Kaleb J. Cole (aka "Khimaere") is the 24-year-old leader of the Washington State cell of the Atomwaffen Division, an international network of violent Neo-Nazis. Aside from generally spewing hateful rhetoric, Cole had also been seen participating in Atomwaffen's "Hate Camps," sharpening his rifle skills for more extremist violence.
Fortunately, he no longer has access to any guns. From The Daily Beast:
[Cole] had his guns seized on Oct. 1st, according to King County Court records. The move came after the Seattle Police Department filed a 62-page "Extreme Risk Protection Order" petition against Cole on Sept. 26, according to electronic court records. Among the weapons that had been in Cole's possession were a pistol and an AK-47 variant with a high-capacity drum magazine.
To be clear, Cole has not been charged on any specific crimes. As far as anyone's aware, he hasn't killed anyone—at least not yet, although there is arguably reason to believe that he plans to. In addition to the target-practice videos where he can be seen chanting "Race war now" with the rest of his buddies, Cole has openly admitted to his fascist beliefs, and support for armed insurrection.
Again: not technically crimes. But valids cause for concern. That's where the "Red Flag" or "Extreme Risk" laws come in. They're basically restraining orders, but for guns.
One of the biggest struggles with reducing gun violence in America is that a lot of the proposed legislation also infringes on civil liberties. For example: the various "No-Fly Lists" that the government maintains have no clear criteria or due process, which ends up punishing people innocent Muslims, government employees, and literal fucking babies. Similar surveillance programs have been used to target people of color and labor organizers—people who are actually under threat of violence, and thus, might have a more legitimate claim to a need for armed self-defense than Every White Suburban Dad With A Boner For The Military Industrial Complex.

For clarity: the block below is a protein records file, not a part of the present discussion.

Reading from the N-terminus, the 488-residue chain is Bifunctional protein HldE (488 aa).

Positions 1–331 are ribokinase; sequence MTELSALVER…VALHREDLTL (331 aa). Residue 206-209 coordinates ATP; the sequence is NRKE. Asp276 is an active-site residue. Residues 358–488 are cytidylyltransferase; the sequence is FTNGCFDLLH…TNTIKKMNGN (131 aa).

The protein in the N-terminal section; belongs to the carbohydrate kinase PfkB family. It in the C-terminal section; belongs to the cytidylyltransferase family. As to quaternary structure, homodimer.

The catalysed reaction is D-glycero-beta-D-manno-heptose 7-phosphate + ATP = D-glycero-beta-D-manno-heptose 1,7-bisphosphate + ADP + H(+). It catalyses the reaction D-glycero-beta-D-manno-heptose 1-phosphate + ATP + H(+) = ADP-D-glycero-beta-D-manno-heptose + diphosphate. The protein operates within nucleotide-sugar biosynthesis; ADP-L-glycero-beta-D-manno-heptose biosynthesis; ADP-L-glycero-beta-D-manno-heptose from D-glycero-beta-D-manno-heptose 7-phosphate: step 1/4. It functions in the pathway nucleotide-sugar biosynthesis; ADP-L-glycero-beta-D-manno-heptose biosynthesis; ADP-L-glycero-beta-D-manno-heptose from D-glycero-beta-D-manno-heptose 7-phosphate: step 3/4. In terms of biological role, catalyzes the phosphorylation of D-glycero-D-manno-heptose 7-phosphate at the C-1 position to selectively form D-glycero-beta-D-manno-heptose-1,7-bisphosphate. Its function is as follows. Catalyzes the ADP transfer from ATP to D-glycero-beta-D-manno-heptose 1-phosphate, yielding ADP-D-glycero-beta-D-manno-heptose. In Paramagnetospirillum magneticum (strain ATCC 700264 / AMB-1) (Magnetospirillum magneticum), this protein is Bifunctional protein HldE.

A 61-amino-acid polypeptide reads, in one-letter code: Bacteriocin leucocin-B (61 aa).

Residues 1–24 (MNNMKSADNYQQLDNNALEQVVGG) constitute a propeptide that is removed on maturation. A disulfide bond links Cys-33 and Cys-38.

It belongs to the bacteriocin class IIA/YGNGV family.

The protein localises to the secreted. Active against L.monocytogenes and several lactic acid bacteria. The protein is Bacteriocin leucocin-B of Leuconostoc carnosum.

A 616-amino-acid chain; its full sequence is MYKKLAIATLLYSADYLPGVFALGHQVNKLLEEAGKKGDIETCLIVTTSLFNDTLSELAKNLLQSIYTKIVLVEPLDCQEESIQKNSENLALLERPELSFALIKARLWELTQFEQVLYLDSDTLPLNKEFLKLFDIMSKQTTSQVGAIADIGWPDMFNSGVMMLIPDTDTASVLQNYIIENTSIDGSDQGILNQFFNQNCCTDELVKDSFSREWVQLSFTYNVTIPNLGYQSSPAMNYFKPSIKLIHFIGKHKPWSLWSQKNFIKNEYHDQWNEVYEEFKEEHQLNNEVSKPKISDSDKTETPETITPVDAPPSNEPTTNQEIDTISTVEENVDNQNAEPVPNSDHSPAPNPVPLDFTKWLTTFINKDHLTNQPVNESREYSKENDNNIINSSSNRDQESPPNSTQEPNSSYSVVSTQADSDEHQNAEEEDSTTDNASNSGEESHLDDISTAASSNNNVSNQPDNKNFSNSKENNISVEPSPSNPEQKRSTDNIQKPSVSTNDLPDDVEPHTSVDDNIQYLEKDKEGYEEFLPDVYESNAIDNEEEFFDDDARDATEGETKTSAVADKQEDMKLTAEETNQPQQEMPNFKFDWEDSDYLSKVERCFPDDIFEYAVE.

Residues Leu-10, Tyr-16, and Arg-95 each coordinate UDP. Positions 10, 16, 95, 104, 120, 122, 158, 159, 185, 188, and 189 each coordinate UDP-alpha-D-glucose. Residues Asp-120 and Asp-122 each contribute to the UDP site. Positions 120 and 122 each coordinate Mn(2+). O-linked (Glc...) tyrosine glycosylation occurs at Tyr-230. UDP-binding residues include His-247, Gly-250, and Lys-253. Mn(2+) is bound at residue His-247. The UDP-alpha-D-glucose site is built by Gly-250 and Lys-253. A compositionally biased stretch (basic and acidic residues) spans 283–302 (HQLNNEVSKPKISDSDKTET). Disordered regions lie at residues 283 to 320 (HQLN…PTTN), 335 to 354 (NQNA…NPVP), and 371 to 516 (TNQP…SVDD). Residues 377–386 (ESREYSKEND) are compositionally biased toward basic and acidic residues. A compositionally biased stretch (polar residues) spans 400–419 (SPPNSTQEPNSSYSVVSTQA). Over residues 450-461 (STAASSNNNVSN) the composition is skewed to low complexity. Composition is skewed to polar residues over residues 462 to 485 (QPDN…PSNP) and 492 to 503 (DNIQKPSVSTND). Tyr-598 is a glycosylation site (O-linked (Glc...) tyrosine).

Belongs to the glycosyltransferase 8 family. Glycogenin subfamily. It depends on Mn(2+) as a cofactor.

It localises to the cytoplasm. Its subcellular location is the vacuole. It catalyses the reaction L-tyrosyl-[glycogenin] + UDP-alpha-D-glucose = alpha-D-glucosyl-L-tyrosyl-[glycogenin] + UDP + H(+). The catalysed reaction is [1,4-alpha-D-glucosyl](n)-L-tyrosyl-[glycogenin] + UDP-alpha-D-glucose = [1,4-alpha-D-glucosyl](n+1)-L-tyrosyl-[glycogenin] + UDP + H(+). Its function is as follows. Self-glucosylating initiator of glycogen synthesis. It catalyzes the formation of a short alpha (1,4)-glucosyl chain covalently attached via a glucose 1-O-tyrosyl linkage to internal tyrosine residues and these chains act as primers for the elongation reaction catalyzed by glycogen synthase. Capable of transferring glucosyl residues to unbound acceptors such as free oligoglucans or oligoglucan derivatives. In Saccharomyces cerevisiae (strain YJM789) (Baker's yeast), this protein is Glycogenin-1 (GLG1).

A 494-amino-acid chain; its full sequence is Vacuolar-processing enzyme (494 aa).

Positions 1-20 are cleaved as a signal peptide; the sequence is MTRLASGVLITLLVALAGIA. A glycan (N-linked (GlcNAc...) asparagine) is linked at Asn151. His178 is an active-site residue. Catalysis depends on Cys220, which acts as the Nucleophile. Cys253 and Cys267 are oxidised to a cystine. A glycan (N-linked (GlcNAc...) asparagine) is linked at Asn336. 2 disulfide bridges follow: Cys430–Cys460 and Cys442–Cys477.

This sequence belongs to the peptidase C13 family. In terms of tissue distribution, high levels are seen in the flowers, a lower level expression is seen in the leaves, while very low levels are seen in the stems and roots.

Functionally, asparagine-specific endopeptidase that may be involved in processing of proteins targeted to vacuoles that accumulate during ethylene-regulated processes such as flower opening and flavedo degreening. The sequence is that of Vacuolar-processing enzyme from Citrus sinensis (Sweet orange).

Even vague restrictions on "mental health" tend to do more harm than good, as people with mental illnesses are statistically less likely to commit acts of violence, and more likely to be the victims of it. They can also add in weirdly arbitrary bureaucrat barricades to lots of other things that prevent people with disabilities from living their full lives.
The only reliable indicator we've actually found of a person's penchant for violence is a pre-established history of aggressive behavior. While felony domestic violence should technically restrict someone's access to guns, there are lots of ways for someone to get around that (and that's before you even factor in the domestic violence that doesn't get reported at all).
The idea behind the Red Flag laws in states like Rhode Island, California, Washington, and New York is that someone can put a case together and present it to a local court requesting a temporary firearm restriction for someone, even if they haven't actually been convicted of a disqualifying crime yet. Authorities in Mr. Cole's case presented a 62-page document detailing why there's a valid reason to suspect he might commit an act of armed violence. These laws still need to be carefully written and handled in order to prevent abuse, of course. But as long as there's transparency, clear standards, and an accessible appeal process, they have the potential to do a lot of good. (As it stands, only about 10 percent of NICS background checks involve further investigation anyway, so this is already to affect a very slim number of people.)
So right now, I'd chalk this up to a good example of a gun violence solution actually working as it should (for now).